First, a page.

I’m celebrating 10 years of blogging by…starting a new column! If you know me from my time spent at other blogs, welcome; you know what to expect in terms of the alchemy of scholarship and snark.
If you’re a new reader, greetings! I chose the title “Foxy Folklorist” to cheekily indicate that I’m primarily writing to bring academic folklore topics to the masses, but with a focus on being accessible and funny (should I manage the latter). I also have a scholarly focus on gender and sexuality and sex education, so while sexuality topics are generally frowned on in academia due to their lack of objectivity and respectability, well, here I am.
In one sense, folklore is a funny topic to bring to a blog and a webspace oriented around secular notions. Folklore doesn’t care if there’s belief involved or not; the current definition of folklore, generated by my colleague Lynne McNeill in her book Folklore Rules, is informally transmitted traditional culture. Folklore is shared culture, culture that sticks around long enough to exhibit tradition and also variation (since the variants of jokes and slang and so on are potentially endless; folklore is rarely constrained by the written form and the hidebound stodginess of institutional culture).
You might have noticed that the definition of folklore I just shared doesn’t include any orientation towards belief or truth value. Some folklore happens to be true (such as folk remedies that tap into something medically viable). Most folklore is not technically true. But it’s true on a human level: it speaks to our values, our beliefs, our thoughts, our emotions. Nobody thinks that Cinderella is a real person, or that a priest and a rabbi actually walked into a bar together…but in sharing these expressions, we share something about ourselves: the good, the bad, and the ugly. It’s why so many urban legends, fairy tales, and jokes conform to rigid gender roles and mock “deviant” forms of sexuality: social anxieties are transferred into our art forms, and folklore is no exception.
There’s plenty of religious folklore out there; religious folklore is what happens when official/institutional forms of religion butt up against what people actually do in their lives to celebrate holidays, pray, build altars, observe food taboos, and so on. And I do study that, a tiny bit.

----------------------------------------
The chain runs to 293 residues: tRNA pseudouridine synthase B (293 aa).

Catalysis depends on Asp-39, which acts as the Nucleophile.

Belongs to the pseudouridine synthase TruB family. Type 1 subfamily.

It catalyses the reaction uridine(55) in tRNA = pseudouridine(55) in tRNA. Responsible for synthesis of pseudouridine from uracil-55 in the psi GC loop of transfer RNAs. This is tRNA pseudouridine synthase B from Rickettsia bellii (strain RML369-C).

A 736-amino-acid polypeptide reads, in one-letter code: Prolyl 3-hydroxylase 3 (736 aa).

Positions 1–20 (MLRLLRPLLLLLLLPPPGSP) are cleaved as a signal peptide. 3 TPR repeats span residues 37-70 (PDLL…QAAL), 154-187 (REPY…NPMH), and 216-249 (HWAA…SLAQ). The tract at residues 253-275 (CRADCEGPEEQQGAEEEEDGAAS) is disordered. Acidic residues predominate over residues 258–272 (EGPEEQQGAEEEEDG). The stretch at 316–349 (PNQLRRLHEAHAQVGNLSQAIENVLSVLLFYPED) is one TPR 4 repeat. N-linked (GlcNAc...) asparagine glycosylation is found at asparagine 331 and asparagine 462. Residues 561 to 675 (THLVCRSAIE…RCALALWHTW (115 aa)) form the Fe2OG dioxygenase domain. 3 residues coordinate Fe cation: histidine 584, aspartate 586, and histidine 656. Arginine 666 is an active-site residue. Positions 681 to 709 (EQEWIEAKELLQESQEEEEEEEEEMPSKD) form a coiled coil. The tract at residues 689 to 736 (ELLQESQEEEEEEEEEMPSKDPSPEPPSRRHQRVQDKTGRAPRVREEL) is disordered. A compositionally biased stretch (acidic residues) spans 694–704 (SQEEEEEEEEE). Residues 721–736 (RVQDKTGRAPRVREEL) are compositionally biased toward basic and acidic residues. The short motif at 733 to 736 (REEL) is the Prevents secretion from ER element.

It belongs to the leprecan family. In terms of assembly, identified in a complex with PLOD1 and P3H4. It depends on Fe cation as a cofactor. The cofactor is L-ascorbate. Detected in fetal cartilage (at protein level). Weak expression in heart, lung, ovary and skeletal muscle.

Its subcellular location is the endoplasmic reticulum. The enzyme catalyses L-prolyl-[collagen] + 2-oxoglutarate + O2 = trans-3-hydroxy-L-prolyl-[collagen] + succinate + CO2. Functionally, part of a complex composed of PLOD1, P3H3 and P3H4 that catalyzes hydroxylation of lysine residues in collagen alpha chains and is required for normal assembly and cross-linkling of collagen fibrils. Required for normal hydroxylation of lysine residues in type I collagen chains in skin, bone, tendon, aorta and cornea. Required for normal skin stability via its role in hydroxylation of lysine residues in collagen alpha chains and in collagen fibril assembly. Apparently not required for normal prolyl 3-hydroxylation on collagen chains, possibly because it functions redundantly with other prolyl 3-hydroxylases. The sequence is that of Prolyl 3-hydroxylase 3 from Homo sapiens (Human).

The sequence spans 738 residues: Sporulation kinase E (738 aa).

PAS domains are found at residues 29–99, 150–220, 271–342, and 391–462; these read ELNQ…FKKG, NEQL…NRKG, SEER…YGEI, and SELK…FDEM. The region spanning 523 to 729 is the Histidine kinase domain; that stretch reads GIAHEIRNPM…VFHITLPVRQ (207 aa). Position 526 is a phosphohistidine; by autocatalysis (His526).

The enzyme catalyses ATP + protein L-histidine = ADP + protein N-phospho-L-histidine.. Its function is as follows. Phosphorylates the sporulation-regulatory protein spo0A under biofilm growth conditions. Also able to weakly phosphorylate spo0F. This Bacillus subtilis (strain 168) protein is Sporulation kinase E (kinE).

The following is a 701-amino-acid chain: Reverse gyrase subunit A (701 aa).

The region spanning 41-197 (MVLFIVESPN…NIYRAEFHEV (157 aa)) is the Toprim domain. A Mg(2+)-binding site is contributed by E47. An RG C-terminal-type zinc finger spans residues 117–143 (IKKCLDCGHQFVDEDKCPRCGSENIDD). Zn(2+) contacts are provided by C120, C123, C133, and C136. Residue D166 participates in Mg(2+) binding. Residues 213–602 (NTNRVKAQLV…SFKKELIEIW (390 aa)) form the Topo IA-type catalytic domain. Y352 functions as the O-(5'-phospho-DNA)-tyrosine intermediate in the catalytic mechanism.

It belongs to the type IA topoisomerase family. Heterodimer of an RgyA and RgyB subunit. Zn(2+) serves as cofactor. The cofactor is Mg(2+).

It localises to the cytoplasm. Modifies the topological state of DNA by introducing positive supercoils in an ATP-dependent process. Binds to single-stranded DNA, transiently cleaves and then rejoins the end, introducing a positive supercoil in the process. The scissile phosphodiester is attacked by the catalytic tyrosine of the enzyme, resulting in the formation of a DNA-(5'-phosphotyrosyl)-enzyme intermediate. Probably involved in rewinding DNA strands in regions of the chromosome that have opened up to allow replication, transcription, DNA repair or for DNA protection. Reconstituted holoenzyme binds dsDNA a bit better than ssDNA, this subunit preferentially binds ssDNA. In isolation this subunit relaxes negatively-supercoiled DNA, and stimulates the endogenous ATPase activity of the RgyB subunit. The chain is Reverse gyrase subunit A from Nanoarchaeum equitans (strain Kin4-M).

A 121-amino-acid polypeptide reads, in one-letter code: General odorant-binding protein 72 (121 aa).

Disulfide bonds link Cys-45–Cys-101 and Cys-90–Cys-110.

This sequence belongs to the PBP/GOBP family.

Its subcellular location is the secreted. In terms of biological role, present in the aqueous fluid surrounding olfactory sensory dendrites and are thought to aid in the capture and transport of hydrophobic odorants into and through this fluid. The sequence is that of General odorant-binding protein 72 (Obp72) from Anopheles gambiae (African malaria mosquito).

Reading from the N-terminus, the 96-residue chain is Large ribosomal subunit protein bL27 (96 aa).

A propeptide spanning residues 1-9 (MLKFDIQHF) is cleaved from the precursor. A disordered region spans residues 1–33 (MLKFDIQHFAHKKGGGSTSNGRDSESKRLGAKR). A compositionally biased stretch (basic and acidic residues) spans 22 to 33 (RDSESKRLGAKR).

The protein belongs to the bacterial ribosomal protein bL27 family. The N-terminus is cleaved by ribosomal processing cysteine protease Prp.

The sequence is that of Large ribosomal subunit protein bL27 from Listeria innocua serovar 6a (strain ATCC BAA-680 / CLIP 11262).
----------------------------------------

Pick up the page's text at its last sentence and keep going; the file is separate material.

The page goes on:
What I’m curious about now is secular folklore. If folklore is the composite of folk and lore, and any group of people with something in common can be a folk group…what’s our lore, as secular people? Where does our shared identity materialize as shared lore, whether it be verbal, customary, or material in nature? If we pride ourselves on being non-religious, does that mean we tidily exclude the potential for spiritual/religious belief in all our folklore? Or just the parts of our folklore that have grabbed our attention and demanded self-reflection? Do atheists and agnostics consciously reject folklore that seems too fantastical in a religious direction?
At this point, I have more questions than answers, which actually is pretty normal for me (if you’ve followed my internet presence, you’ll know that I don’t always get to leap into the research topics that catch my eye because I’m among the almost-75% of college instructors who are contingent, aka lecturers or adjuncts, according to the American Association of University Professors, so, er, often I’m more worried about securing a way to pay rent next year than chasing down that cool new research topic).
Oh yeah and I write about academic labor topics and education more generally. Fun stuff.
So, welcome to my new web presence. If you want to know more about folklore, please check out my new book Folklore 101: An Accessible Introduction to Folklore Studies. And definitely stick around here at the Foxy Folklorist as I write more and find my voice as a public intellectual/cultural critic sort of writer.